Brand loyalty may have been part of the undoing of the business. Scots have been more loyal to the legacy companies from those state-owned days than others in the British energy market. That goes for Scottish Power too (formerly South of Scotland Electricity Board, or SSEB). Those who had always been with Scottish Hydro stayed with it, even as their bills rose on the standard variable tariff. Its business model was more dependent than most on those more profitable customers. So when the UK government and regulator Ofgem stepped in with a cap on the variable tariff, it hit SSE particularly hard. That was the problem – described as a “particularly challenging market” – that scuppered its planned merger of the retail division with nPower, falling apart last December, and starting a new search for a way of offloading nearly four million customers. Over that time, the number of customers has been falling quite fast, so it now stands at around 3.5 million. There was a time, not long ago, that it would make sense to re-invest and re-invigorate the retail arm of SSE. When the Russians cut off gas to its neighbours in south-east Europe 10 years ago, energy utilities moved swiftly to secure upstream resource. A full, vertically integrated model – from offshore gas field and nuclear power stations to servicing the household central heating boiler – seemed the way to go for the Big Six. Centrica (Scottish and British Gas) and EDF were among the most integrated with upstream investments in oil and gas. But in a fast-changing energy market, that model has changed. That may be a sign of more mature and settled markets. The politics of depending on Russia’s gas pipelines remains a very hot issue in central and eastern Europe. But a lot has happened to reduce western European dependence on Russian gas, including development of LNG, liquified natural gas, shipped in by tanker from Qatar and the Gulf of Mexico. Meanwhile, those who bought upstream oil and gas assets were stung by the downturn in prices.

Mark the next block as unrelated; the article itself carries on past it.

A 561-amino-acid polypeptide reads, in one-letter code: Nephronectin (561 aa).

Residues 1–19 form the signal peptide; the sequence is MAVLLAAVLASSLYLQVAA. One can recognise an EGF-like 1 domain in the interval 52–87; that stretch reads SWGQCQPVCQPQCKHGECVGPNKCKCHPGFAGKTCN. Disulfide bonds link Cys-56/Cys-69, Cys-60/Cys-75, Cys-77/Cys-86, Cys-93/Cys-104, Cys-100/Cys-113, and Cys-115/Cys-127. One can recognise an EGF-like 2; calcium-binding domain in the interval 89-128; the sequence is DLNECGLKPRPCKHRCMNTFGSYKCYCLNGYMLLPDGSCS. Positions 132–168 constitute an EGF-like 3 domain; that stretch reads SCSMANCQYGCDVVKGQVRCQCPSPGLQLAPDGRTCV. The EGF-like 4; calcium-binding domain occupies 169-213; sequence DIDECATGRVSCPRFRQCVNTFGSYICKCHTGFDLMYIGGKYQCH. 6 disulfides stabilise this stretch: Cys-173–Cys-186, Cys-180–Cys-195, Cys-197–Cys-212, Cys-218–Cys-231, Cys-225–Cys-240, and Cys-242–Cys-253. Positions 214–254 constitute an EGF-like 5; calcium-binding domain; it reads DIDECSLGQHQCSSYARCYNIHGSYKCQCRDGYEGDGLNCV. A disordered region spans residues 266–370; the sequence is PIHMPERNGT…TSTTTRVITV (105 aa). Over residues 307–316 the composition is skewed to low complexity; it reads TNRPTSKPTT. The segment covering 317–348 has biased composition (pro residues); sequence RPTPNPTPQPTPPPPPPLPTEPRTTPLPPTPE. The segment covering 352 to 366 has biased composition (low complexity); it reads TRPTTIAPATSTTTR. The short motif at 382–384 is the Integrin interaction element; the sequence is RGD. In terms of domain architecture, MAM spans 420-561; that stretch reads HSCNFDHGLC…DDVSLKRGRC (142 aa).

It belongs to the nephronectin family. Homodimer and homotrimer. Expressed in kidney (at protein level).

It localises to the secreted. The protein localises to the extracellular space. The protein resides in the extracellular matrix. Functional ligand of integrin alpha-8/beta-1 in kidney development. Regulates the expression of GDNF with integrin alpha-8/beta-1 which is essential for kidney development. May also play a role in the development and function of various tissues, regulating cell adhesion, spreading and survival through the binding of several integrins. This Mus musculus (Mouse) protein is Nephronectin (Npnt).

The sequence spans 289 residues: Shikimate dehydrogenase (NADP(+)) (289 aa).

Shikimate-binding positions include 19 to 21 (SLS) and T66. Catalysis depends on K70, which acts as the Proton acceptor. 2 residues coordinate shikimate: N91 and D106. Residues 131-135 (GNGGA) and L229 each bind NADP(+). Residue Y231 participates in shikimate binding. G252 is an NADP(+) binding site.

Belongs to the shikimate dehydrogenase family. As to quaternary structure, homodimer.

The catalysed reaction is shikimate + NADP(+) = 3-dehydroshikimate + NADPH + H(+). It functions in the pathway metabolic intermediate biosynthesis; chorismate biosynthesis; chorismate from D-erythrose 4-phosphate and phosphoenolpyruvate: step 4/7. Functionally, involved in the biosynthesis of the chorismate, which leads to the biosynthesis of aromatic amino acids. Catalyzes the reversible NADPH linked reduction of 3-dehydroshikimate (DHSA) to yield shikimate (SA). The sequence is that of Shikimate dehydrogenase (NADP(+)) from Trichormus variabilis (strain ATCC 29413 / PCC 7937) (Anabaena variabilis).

BBC 13th Sept 2019 read more »